MLB Competitive Balance Lottery 2013: Explaining the Hunt for the Top Pick

Benjamin Klein@BenjaminJKleinContributor IIIJuly 16, 2013

SECAUCUS, NJ - JUNE 07:  MLB commissioner Bud Selig announces Bryce Harper as the first overall pick to the Washington Nationals during the MLB First Year Player Draft on June 7, 2010 held in Studio 42 at the MLB Network in Secaucus, New Jersey.  (Photo by Mike Stobe/Getty Images)
Mike Stobe/Getty Images

If you watched the 2013 Major League Baseball First-Year Player draft just over a month ago, you should’ve noticed additional picks given to a few clubs after the first and second rounds.

They were competitive balance round picks, and they’re the league’s latest attempt to create parity among the 30 organizations. To put it simply, teams who play in small markets and have low revenues earn additional draft picks in order to potentially improve in the coming years.

The league takes the 10 franchises with the lowest revenues and the 10 clubs in the smallest markets and enters them into the Competitive Balance Lottery, according to an press release from last July. There are six picks that are awarded after the first round and another six picks for after the second.

The press release reports that the team’s winning percentage from the previous season determines that team’s odds of winning the lottery. The Kansas City Royals won the lottery for this year’s draft despite owning the seventh-worst record in baseball during the 2011-12 season (71-91).

Ben Badler of Baseball America shared his thoughts on the new part of the draft:

Here’s a look at how both competitive balance rounds played out:

A34KCSean ManaeaLHPIndiana State (Ind.)
A35MIAMatt KrookLHPSt. Ignatius College Prep (Calif.)
A36ARZAaron BlairRHPMarshall (W.Va.)
A37BALJosh HartCFParkview HS (Ga.)
A38CINMichael LorenzenRHPCal State - Fullerton (Calif.)
A39DETCorey KnebelRHPTexas (Texas)
B69SDJordan ParoubeckCFSerra HS (Calif.)
B70COLAlex BalogRHPUniversity of San Francisco (Calif.)
B71OAKChad PinderSSVirginia Tech (Va.)
B72MILTucker NeuhausSSWharton HS (Fla.)
B73MIAColby SuggsRHPArkansas (Ark.)

One of the interesting parts of these picks is that organizations have the ability to trade them. There were a few trades leading up to the draft, according to Jim Bowden of ESPN (subscription required). The Marlins acquired the No. 35 pick from the Pirates, and the Tigers got the No. 39 pick from the Marlins.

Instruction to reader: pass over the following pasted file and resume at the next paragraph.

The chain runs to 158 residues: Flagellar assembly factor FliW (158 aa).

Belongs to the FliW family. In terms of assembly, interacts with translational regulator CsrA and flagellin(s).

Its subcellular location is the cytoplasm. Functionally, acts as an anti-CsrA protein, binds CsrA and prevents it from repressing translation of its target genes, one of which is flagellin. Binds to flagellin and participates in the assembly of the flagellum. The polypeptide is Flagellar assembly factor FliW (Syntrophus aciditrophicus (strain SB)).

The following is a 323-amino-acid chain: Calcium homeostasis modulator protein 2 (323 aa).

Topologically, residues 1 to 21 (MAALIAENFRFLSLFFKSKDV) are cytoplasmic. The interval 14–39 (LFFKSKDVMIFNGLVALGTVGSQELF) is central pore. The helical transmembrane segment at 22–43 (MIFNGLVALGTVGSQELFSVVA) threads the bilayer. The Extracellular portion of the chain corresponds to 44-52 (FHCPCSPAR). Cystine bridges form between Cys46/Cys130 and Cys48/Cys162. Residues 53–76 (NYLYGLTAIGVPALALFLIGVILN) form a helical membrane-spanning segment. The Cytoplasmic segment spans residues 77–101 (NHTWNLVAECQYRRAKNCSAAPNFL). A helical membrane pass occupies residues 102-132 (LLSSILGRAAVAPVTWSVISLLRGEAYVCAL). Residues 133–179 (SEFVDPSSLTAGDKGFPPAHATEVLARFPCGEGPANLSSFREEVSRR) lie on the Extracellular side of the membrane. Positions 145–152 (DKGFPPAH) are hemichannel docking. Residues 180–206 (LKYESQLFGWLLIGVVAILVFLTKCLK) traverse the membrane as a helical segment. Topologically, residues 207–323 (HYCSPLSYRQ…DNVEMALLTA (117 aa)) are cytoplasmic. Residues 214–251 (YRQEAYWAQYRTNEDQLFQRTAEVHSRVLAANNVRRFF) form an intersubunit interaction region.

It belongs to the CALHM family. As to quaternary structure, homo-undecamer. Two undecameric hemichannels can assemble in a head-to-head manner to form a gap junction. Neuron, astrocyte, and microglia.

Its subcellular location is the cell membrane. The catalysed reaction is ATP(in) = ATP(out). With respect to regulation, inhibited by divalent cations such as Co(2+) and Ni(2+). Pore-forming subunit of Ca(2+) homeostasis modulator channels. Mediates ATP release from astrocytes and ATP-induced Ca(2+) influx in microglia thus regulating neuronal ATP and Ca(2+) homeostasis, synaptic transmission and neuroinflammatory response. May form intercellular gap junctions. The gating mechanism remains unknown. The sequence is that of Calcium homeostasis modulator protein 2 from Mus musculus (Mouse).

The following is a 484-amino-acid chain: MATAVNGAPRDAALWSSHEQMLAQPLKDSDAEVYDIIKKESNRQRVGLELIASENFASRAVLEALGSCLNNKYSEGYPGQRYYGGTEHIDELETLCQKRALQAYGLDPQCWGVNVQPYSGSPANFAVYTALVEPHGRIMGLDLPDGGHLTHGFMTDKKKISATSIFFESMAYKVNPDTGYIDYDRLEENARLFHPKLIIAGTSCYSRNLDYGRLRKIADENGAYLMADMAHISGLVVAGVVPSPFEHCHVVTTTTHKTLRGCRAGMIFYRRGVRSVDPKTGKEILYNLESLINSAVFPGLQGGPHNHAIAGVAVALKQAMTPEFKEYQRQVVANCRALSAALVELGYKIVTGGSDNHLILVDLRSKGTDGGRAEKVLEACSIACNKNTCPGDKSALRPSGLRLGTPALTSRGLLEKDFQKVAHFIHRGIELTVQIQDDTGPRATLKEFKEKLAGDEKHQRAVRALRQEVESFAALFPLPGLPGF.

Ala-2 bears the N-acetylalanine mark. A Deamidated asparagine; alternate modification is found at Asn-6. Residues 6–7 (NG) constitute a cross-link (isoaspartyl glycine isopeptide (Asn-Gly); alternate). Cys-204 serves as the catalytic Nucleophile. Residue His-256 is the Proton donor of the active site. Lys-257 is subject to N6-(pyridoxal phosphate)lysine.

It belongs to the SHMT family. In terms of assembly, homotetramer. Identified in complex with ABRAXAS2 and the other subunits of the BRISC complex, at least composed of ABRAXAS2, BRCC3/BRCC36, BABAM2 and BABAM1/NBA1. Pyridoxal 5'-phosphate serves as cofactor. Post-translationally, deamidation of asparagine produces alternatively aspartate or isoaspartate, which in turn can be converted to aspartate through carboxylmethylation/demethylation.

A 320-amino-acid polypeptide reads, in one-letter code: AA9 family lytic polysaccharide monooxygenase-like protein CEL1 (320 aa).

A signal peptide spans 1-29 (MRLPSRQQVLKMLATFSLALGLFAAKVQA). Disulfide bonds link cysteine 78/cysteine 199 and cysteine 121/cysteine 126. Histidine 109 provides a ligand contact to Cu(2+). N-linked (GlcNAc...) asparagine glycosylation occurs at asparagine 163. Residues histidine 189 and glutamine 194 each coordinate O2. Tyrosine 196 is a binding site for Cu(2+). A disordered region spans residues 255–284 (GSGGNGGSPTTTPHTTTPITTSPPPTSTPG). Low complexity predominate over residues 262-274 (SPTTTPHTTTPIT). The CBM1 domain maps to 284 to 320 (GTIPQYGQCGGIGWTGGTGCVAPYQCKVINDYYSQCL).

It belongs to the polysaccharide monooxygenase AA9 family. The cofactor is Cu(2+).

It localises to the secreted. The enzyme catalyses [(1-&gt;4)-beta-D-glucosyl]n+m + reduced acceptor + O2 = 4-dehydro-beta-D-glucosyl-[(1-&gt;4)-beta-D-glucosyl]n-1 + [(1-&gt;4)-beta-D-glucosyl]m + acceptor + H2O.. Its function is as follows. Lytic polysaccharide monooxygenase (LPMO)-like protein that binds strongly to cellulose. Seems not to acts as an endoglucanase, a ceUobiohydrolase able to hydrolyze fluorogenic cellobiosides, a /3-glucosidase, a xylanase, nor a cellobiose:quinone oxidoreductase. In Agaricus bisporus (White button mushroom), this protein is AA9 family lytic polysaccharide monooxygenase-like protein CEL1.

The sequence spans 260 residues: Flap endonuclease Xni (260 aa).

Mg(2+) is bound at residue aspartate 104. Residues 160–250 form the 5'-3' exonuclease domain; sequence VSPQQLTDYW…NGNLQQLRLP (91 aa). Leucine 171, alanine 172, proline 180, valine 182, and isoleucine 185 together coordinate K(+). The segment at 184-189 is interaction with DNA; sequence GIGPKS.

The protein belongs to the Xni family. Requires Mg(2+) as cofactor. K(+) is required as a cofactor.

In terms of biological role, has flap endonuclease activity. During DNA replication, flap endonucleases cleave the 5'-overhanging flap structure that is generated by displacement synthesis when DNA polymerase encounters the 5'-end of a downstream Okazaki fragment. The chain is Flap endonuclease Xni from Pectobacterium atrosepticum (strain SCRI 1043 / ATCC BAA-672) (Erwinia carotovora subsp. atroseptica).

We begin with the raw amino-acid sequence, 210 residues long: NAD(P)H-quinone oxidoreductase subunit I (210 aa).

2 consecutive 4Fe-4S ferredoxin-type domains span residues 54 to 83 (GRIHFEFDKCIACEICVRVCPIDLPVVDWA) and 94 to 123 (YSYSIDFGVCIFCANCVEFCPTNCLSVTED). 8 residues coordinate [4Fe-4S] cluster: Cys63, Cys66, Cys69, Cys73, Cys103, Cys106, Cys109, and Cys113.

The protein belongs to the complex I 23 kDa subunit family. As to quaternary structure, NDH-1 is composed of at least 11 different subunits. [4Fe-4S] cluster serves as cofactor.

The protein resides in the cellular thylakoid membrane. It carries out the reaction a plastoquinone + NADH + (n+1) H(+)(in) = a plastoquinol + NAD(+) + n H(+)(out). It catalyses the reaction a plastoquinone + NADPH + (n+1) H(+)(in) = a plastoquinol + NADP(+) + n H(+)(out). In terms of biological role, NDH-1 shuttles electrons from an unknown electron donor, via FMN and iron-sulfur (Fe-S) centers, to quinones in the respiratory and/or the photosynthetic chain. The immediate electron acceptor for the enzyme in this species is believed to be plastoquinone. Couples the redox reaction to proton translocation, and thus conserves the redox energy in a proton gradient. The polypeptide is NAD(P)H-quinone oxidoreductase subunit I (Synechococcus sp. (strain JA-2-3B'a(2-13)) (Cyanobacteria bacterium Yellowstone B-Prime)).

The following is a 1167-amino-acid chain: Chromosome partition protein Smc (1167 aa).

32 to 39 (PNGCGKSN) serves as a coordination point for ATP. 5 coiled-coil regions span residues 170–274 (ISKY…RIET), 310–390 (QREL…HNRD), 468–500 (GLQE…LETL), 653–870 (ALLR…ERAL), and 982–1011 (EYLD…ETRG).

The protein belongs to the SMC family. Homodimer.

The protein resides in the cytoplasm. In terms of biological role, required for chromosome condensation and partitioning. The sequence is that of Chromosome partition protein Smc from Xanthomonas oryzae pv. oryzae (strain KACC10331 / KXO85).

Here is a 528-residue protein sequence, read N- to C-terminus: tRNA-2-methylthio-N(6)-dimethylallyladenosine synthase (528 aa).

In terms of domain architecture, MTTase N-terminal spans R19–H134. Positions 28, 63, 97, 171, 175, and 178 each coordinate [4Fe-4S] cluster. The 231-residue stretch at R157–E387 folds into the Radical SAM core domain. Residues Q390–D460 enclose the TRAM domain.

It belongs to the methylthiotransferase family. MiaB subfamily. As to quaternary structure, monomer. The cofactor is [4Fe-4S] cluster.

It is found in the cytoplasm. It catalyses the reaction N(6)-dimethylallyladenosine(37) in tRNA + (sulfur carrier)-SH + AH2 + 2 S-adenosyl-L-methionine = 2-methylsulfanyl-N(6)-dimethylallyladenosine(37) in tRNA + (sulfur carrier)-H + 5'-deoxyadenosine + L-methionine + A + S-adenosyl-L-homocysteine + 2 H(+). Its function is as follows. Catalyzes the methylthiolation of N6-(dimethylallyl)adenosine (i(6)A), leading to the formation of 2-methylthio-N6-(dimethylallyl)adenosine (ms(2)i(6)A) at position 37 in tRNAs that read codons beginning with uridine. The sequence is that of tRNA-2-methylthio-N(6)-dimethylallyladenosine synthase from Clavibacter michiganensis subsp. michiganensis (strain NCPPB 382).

Detroit originally had the last pick of the second competitive balance round. The Tigers went 95-67 during the 2011-12 season. They were awarded the pick because they were the only team not selected that receives revenue sharing money, according to Jonathan Mayo of

Anthony Castrovince of wants to make sure you fully understand:

Jim Caple of ESPN didn’t care for the Tigers having an extra pick. Here’s his main argument against the Competitive Balance Lottery:

The Mariners have not reached the postseason in a dozen years. They have finished in last place in each of the past three seasons and in seven of the past nine. They have never made it to the World Series.

And they will not receive one of the 12 competitive balance picks in this week’s amateur draft.

The Tigers have been to the American League Championship Series the past two seasons and played in last year’s World Series. They are in first place in the AL Central and feature the only Triple Crown winner in the past 45 years. They have the fourth-highest payroll in baseball.

And they, of course, will receive a competitive balance pick.

Seems like a good argument to me.

It’s a flawed system, but the league is hoping that the teams who don’t make a lot of money and don’t play in big markets improve. But if you look at the teams that had picks in this year’s competitive balance rounds, nearly half are contenders this year.

MLB has rewarded good teams, even though that may not have been intentional.

There are a few ways to improve the process of determining the teams that receive an additional pick. For example, the league could just go by win percentage from the previous year. Doesn’t that show which teams need the most help? Revenue and markets can be a bit misleading because of clubs that draft well.

The A’s are one of the best teams in baseball and it’s not because they go out and spend a ton of money each winter. And yet, they were rewarded a competitive balance round pick in this year’s draft. Houston, which went 56-106 in 2011-12, didn’t get an extra pick. Does MLB not think that the Astros need help?

While the teams for this year’s lottery—picks for the 2014 draft—have yet to be announced, it’ll be interesting to see which teams have the chance to win the first pick after the first round. The Cubs and Astros both lost more than 100 games last season. Will they be in the lottery, or are their markets too big?

Creating parity is one of the biggest goals for every major sports league in the world. Major League Baseball is going to try using the Competitive Balance Lottery for the next few years and then will decide of it's effective or not.

No matter how you feel about the lottery, the teams that are in it will be hoping to land that top pick. You never know how good that player is going to turn out to be. He could be someone who never makes it to the big leagues or a future Hall of Famer.